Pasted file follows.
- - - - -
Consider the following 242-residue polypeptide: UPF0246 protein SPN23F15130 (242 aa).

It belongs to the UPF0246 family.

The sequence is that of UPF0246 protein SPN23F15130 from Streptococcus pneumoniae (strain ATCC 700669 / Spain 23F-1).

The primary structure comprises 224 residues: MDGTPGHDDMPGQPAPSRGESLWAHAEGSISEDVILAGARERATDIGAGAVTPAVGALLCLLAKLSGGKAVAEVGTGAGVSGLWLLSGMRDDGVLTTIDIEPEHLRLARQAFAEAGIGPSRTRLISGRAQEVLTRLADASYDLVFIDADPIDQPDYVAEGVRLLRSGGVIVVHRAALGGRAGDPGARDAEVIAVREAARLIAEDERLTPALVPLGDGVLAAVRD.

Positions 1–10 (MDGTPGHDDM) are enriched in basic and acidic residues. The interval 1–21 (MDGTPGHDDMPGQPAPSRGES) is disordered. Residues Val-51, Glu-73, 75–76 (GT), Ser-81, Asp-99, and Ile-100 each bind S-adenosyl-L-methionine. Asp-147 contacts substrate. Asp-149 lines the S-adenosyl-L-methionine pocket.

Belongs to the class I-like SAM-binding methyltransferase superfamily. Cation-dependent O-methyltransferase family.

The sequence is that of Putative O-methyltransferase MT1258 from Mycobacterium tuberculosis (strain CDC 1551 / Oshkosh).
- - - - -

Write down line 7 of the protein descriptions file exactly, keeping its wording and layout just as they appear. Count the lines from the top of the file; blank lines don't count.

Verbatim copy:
The sequence is that of Putative O-methyltransferase MT1258 from Mycobacterium tuberculosis (strain CDC 1551 / Oshkosh).